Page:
Railway an important part of town’s past
Anyone with knowledge of Ashford will know that it was once a railway town.
The Ashford locomotive works was built by the South Eastern Railway on a new 185-acre site in 1847, replacing an earlier locomotive repair facility at New Cross in London. By 1850 more than 130 houses had been built for staff, called Alfred Town by the railway but New Town by everyone else, close by.
The site employed about 600 people in 1851, increasing to about 950 by 1861, and about 1,300 by 1882.
A carriage and wagon works was opened on an adjacent 32-acre site in 1850.
On January 1, 1899 the railway entered into a working union with the London Chatham and Dover Railway, forming the South Eastern and Chatham Railway (SECR). Each antecedent company had its own locomotive works, but Ashford was larger than the Longhedge works and so became the principal locomotive works for the new organisation.
After the grouping of the SECR with the London, Brighton and South Coast Railway and the London and South Western Railway to form the Southern Railway on January 1, 1923 most new locomotive and carriage design and construction was transferred to the more modern facilities at Eastleigh Works in Hampshire.
Nevertheless, Ashford continued to build and service locomotives and wagons until well after the nationalisation of the railways to form British Railways in 1948.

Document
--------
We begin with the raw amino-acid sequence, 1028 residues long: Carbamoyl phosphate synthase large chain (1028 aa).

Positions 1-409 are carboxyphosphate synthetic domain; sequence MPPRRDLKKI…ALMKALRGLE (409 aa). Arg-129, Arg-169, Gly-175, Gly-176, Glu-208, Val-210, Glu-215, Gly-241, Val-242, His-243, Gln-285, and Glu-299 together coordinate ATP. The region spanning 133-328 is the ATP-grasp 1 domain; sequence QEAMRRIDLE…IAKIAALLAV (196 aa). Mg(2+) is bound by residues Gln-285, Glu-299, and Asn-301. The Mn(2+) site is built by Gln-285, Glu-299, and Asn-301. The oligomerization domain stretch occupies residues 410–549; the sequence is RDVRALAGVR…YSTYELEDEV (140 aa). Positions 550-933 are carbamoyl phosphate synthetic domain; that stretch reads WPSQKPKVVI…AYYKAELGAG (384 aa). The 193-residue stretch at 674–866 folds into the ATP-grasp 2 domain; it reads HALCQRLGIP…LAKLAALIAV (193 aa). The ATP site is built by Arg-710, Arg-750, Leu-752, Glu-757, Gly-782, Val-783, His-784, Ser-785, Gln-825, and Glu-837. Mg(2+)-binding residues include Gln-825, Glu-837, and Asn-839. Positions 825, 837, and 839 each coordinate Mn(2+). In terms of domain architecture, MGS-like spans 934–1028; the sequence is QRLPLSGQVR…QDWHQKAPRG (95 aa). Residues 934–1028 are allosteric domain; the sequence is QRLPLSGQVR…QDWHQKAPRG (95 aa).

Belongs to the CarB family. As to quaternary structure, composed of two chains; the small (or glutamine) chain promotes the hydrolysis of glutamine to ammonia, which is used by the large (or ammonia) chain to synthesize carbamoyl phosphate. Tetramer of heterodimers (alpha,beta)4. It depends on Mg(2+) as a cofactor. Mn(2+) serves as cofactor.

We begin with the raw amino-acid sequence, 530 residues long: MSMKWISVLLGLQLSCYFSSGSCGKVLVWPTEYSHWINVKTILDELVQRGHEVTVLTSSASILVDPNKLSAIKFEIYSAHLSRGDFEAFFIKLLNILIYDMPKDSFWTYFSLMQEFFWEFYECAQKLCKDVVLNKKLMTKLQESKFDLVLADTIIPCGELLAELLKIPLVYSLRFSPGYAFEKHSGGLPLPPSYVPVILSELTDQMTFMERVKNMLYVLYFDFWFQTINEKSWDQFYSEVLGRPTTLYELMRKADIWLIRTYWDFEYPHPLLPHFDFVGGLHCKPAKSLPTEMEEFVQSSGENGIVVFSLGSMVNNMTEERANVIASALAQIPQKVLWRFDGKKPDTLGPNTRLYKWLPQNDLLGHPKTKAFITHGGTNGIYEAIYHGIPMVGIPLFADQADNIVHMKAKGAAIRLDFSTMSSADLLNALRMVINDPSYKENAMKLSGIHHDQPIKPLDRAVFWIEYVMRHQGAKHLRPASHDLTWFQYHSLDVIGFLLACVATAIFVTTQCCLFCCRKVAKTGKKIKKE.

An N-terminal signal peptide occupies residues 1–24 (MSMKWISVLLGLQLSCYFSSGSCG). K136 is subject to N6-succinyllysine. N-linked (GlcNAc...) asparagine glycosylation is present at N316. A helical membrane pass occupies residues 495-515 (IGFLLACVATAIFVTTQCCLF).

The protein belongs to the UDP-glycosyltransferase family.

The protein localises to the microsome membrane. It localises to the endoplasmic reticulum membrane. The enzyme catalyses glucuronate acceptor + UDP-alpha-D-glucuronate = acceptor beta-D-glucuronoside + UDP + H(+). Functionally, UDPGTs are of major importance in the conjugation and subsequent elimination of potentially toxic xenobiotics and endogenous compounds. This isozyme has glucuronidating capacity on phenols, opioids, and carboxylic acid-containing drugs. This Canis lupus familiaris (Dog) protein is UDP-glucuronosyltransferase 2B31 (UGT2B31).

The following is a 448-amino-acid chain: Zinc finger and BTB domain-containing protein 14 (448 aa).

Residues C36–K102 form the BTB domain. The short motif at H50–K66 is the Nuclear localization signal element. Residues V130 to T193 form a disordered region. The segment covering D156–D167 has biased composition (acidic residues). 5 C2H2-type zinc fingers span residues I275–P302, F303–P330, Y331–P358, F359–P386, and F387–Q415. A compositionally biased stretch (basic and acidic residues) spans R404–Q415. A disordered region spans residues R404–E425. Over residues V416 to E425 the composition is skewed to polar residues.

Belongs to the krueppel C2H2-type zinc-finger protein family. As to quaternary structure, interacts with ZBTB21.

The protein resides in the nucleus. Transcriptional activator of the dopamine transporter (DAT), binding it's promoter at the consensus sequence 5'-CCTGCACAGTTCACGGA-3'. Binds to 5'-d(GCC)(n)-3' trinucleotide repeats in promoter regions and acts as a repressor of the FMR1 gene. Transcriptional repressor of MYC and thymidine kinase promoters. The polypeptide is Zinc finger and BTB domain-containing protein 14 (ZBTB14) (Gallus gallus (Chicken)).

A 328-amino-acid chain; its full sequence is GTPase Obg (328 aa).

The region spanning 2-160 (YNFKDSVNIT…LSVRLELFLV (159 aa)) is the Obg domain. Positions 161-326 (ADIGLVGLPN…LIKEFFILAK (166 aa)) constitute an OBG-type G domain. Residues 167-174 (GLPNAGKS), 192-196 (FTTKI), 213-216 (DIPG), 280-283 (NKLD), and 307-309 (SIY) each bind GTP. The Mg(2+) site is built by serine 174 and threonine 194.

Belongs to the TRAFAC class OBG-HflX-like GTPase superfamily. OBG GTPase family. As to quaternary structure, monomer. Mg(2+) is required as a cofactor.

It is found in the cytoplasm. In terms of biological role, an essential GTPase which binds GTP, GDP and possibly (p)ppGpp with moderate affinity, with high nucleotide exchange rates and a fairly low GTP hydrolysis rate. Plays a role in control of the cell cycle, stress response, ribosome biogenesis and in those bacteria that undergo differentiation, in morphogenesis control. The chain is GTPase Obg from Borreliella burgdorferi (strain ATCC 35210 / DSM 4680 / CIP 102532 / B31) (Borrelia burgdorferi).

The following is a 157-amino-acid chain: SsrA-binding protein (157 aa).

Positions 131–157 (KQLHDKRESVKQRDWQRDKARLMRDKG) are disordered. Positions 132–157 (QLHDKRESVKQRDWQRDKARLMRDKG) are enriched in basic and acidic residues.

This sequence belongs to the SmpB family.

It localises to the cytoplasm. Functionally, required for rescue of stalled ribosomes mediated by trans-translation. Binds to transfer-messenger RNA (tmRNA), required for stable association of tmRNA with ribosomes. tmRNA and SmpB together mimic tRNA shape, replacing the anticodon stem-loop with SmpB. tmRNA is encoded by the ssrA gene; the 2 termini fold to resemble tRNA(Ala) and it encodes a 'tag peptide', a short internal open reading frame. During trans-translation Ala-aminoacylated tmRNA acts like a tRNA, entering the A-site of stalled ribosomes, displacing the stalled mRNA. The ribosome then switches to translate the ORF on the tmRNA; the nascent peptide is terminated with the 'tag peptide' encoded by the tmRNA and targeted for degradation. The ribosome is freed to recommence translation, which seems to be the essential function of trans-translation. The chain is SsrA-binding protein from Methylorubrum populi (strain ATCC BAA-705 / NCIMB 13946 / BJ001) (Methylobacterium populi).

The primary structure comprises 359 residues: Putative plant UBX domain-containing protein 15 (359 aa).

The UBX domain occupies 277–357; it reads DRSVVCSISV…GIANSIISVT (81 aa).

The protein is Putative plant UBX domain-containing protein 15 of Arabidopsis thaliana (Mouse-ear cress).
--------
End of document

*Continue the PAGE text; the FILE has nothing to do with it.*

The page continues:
The locomotive workshops closed on June 16, 1962. The last locomotive to be repaired at Ashford was N class 2-6-0 no 31400 on June 9.
The wagon works continued for two decades, producing continental ferry vans, Freightliner vehicles, merrygo-round coal hopper wagons and the Cartic4 articulated car transporter. It became one of BREL’s main wagon works but, as trade declined, it operated on a -decreasing scale until closure in 1982.
The massive site is currently being developed for housing with plans to create the Ashford International Model Railway Excellence Centre (AIMREC) on part of the site due to be submitted soon.
Do you have any photographs or slides that you would be willing to lend me to enable them to be scanned and featured in the Kentish Express? If so please write to me, Steve Salter, at Kentish Express Remember When, 34-36 North Street, Ashford, TN24 8JR or email me at rememberwhen_kmash@ hotmail.co.uk or follow me on Twitter @SteveKMAshford. Or you can also leave a telephone message for me with brief details by calling 01233 623232.
The inside of one of the giant repair sheds at the Klondye works in Newtown, pictured in 2004, long after the closure of the rail works.
Two 60 ton propane gas tanks at Ashford rail works in 1980